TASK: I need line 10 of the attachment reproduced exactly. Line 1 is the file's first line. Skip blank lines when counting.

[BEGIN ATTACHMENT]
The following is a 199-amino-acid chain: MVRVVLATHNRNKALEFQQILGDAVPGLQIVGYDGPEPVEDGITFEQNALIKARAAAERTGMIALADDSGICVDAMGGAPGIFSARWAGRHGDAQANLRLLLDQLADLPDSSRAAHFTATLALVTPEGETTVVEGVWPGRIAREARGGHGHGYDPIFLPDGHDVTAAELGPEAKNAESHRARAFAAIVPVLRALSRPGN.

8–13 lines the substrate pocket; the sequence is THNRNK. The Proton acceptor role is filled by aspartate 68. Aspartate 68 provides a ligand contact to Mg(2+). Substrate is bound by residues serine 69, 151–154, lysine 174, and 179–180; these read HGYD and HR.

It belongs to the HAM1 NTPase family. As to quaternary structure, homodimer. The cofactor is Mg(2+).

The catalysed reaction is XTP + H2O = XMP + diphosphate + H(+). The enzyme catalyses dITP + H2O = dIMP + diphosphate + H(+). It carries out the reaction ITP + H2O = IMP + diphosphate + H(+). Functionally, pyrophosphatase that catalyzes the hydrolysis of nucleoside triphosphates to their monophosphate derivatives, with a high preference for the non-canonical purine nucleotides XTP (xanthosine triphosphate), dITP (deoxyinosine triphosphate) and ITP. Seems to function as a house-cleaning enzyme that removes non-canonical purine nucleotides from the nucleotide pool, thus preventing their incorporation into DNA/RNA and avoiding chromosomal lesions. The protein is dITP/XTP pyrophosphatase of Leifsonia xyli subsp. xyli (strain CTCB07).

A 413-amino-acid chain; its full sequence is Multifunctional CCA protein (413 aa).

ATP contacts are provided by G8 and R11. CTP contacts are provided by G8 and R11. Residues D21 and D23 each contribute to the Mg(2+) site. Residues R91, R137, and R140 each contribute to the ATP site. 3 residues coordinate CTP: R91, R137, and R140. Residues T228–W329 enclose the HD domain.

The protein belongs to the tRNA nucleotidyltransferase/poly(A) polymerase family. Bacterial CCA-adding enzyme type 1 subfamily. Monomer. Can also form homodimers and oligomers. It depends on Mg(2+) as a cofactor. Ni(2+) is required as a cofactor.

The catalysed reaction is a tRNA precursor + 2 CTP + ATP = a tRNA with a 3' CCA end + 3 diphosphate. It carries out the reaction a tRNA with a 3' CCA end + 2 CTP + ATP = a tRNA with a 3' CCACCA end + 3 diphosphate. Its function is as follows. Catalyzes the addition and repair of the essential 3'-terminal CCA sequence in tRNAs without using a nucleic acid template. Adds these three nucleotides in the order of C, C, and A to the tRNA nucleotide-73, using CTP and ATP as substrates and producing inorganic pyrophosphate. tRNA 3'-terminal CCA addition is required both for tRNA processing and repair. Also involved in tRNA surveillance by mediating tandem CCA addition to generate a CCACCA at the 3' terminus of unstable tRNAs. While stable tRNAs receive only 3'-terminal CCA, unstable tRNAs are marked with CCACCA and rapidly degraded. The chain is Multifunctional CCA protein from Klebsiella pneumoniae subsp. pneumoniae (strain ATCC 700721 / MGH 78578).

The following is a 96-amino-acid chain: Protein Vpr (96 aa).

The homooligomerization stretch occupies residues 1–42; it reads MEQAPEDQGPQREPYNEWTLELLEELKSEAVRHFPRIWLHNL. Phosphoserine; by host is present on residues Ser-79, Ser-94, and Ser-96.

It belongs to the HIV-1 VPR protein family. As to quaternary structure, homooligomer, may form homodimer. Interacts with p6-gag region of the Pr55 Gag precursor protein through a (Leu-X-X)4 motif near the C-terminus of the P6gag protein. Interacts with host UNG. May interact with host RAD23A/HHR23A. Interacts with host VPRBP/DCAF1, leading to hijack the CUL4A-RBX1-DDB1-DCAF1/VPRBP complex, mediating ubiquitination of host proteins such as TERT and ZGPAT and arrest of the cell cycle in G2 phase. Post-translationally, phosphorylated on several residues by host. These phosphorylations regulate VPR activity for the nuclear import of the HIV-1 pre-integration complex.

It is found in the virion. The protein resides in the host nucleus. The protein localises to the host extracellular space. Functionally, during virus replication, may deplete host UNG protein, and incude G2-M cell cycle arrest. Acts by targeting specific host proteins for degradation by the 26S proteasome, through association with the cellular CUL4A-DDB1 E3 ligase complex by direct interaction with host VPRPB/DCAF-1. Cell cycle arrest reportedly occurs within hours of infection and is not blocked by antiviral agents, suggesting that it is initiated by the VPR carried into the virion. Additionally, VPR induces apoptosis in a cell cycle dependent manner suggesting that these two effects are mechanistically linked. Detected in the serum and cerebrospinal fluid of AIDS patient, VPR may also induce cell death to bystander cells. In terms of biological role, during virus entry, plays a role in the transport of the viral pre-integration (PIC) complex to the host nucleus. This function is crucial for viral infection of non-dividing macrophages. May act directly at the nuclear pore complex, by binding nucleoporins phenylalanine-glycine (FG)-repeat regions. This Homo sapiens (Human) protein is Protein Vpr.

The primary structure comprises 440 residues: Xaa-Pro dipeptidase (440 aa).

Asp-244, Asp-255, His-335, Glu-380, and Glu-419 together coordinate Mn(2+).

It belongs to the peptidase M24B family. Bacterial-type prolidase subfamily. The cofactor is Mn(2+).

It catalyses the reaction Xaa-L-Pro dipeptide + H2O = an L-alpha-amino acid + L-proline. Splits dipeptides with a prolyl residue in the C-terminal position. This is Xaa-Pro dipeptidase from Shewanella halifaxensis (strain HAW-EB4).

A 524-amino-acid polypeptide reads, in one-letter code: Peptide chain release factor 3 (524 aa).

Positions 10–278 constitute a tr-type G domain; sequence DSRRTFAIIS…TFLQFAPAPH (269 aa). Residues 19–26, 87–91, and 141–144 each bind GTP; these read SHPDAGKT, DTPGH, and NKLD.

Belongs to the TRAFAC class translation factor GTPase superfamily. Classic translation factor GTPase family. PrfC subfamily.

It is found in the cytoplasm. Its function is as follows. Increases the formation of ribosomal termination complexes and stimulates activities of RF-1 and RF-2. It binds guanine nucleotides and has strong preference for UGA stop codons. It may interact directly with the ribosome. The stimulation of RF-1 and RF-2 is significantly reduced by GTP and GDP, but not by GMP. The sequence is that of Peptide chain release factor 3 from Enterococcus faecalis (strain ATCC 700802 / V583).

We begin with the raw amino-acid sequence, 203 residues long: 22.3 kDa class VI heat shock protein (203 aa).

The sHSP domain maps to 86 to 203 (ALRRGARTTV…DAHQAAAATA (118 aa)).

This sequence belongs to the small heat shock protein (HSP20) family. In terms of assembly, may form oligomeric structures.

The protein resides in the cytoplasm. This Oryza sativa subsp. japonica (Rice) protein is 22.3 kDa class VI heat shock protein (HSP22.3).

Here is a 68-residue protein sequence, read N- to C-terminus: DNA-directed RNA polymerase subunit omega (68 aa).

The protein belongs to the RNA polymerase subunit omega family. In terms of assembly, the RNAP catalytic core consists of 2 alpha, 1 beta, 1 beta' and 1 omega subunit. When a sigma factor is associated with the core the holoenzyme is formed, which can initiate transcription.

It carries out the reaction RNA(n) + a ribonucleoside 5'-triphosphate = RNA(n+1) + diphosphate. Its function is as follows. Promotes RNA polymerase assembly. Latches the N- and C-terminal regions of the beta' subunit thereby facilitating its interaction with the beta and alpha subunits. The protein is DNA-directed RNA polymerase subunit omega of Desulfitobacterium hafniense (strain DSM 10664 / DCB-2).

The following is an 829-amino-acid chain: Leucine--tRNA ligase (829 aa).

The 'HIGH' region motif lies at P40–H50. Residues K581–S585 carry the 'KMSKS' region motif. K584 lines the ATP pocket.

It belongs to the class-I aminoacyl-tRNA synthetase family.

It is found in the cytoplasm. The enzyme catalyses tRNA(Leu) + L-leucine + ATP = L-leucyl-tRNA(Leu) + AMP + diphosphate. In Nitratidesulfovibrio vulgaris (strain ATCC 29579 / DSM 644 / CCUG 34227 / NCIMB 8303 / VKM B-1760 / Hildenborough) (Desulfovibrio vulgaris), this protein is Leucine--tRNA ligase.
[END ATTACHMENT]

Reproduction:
The homooligomerization stretch occupies residues 1–42; it reads MEQAPEDQGPQREPYNEWTLELLEELKSEAVRHFPRIWLHNL. Phosphoserine; by host is present on residues Ser-79, Ser-94, and Ser-96.